Roundhouse hall talk: “The barber is in the House”

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*This article has been updated twice

A stylist applies make-up to a state lawmaker at a pop-up salon at the New Mexico state capital on March 4. Stacked on the table are make-up compacts, and in the background another stylist is blowdrying hair.

Need a haircut? If you know a lobbyist, and you’re a lawmaker, you might get a free cut. And conveniently, you could get the cut, or a blow-out, or even help with your make-up, right here in the Roundhouse.

Lobbyists have been talking to New Mexico In Depth reporters all session, as it turns out, telling us that they get hit up for meals and drinks by lawmakers regularly. Or, what they intend to be a modest lunch turns into a big ticket because the lawmaker orders the most expensive items on the menu.

We’re not naming them, but it’s become sort of a theme this session–different NM In Depth reporters, talking to different lobbyists (more than a handful), who say the same thing. It’s an interesting hack on the narrative that lobbyists are the ones who initiate the big spending that goes on in the lawmaking or regulatory process. One lobbyist urged us to look into it. We responded that it’s kind of hard to do because lobbyists aren’t required to report who they are spending money on, so most don’t.

Then a bill passed on the House floor last night that would ban lobbyists from spending money on lawmakers during the session. It appears there are some lawmakers who don’t like all the spending either. This morning, NM In Depth staff have heard from more than one lobbyist that they fully support the measure.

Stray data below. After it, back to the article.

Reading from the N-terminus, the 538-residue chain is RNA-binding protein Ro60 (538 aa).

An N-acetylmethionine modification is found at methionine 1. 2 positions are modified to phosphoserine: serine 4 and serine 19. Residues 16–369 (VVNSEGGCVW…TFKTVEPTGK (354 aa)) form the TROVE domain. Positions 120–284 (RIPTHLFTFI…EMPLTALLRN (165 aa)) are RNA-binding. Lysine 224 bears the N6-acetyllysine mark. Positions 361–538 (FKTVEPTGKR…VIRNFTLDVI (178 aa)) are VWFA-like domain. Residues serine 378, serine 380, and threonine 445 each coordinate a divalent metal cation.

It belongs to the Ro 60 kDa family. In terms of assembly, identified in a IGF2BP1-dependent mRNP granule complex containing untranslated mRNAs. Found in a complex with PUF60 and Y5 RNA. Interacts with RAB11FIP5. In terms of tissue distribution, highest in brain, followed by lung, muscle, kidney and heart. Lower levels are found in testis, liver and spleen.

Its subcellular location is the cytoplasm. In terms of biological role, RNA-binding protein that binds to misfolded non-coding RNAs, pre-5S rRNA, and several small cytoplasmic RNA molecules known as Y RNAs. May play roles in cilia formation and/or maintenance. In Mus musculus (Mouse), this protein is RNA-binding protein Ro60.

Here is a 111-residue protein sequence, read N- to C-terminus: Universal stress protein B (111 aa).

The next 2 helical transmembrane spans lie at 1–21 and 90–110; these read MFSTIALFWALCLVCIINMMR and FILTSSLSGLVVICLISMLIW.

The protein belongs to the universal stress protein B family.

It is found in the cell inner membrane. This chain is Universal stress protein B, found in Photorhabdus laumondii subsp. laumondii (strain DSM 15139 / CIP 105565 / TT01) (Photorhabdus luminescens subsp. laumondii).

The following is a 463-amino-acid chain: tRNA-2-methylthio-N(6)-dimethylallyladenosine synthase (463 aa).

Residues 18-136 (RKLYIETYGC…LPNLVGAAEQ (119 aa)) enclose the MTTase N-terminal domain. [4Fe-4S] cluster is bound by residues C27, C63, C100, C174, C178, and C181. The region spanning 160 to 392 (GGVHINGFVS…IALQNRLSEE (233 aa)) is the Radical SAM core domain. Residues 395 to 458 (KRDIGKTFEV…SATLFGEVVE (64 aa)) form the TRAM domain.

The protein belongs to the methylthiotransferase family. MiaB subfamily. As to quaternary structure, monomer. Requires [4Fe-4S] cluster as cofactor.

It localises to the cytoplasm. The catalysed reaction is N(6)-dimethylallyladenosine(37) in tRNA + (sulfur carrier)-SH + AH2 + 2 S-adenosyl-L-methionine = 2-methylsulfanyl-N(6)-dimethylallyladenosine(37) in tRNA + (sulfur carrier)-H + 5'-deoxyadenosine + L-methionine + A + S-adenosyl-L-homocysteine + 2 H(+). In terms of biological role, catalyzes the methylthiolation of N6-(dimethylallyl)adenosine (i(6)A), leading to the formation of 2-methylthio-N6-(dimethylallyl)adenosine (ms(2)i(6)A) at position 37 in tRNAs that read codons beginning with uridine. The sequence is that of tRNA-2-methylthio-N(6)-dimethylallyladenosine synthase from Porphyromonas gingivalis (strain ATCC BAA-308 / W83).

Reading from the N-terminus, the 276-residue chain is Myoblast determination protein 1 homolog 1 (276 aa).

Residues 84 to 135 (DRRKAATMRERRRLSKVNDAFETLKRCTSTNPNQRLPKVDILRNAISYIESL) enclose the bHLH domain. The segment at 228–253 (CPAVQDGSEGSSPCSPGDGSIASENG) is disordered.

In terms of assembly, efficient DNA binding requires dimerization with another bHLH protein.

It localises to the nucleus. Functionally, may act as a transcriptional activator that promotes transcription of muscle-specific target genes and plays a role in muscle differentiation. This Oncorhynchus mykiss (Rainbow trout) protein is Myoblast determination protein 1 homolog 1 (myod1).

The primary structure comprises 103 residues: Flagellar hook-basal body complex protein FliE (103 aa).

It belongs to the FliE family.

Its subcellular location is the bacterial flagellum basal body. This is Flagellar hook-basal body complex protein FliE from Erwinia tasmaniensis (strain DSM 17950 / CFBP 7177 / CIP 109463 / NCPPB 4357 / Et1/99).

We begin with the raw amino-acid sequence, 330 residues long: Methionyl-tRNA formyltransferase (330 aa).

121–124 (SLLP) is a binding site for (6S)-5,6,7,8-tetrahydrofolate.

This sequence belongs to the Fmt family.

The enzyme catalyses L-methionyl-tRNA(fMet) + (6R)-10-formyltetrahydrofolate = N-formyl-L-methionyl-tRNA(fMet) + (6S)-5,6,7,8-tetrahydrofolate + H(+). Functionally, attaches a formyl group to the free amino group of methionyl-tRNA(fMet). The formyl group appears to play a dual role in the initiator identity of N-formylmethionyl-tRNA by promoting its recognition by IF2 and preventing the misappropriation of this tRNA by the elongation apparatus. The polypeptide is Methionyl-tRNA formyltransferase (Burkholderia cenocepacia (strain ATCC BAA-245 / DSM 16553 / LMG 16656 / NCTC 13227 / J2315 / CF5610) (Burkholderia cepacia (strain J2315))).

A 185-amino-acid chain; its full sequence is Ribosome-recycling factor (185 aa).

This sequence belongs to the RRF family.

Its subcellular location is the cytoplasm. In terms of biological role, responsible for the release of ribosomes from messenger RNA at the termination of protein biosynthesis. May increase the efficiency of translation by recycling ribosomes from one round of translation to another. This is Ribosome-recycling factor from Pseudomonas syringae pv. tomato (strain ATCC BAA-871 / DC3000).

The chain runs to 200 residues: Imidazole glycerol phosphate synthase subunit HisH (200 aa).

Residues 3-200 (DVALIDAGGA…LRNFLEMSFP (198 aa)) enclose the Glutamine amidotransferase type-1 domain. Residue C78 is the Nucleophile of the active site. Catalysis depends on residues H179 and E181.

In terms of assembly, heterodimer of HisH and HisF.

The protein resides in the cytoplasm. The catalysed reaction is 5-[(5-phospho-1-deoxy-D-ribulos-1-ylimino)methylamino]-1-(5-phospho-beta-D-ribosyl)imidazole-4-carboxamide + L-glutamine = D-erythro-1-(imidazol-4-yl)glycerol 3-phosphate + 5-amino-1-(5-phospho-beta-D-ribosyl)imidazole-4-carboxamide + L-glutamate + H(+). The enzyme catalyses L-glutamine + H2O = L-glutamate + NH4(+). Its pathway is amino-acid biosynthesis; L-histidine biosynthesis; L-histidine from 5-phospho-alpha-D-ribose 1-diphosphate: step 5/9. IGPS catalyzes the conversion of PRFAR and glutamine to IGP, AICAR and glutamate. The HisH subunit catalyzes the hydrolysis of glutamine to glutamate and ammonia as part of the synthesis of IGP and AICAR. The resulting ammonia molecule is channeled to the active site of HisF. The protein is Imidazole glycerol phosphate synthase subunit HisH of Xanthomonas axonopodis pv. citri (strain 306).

They’ve approached us out of the blue, asking us if we’ve heard about the bill, and letting us know they get hit up for all sorts of things. Including, as it turns out, haircuts.

And, yes, the stylists are in the Roundhouse. Today, as it happens. So we went looking, and we found the pop-up hair salon. Numerous stylists were doing hair and makeup for numerous lawmakers, tucked away in an office on the ground floor of the Roundhouse this morning.

It’s very possible the lawmakers we saw this morning paid for the services themselves. But sometimes, we hear, a lobbyist will offer their business card to a lawmaker to give the stylist, who in turn will bill the lobbyist. Other times, the lawmaker will ask the lobbyist to pay for the styling.

So add personal grooming to the list of items lobbyists spend money on. But just know, you won’t see it described on lobbyist spending reports to the Secretary of State, because New Mexico law let’s them just categorize it as “aggregate expenditures under $100.”


Clarification one:

We were contacted by a state lawmaker letting us know that the pop-up hair salon we saw yesterday was actually a fundraiser organized by women lawmakers, and not paid for by lobbyists. Another lawmaker, Rep. Melanie Stansbury, thanked from the House floor last night all who donated to the Serenity Mesa new women’s wing as part of the salon day fundraiser. Those who donated, she said, helped a lot of women in the chamber and staff feel glamorous and beautiful. It’s unclear, as this update is written, who all donated to the fundraiser.

This does not change what we heard from lobbyists, that they on occasion pay for haircuts of lawmakers in the Roundhouse, and may have wondered if they’d be hit up for cuts yesterday.

Clarification two:

We learned from lawmakers that lobbyists participated in the Salon Day fundraiser, but there is not an available list of donor names or amounts donated. It’s unclear how lobbyists became aware of the fundraiser. NM In Depth asked the nonprofit organization for a list and was told that they just received a lump sum from the stylists, who collected the donations.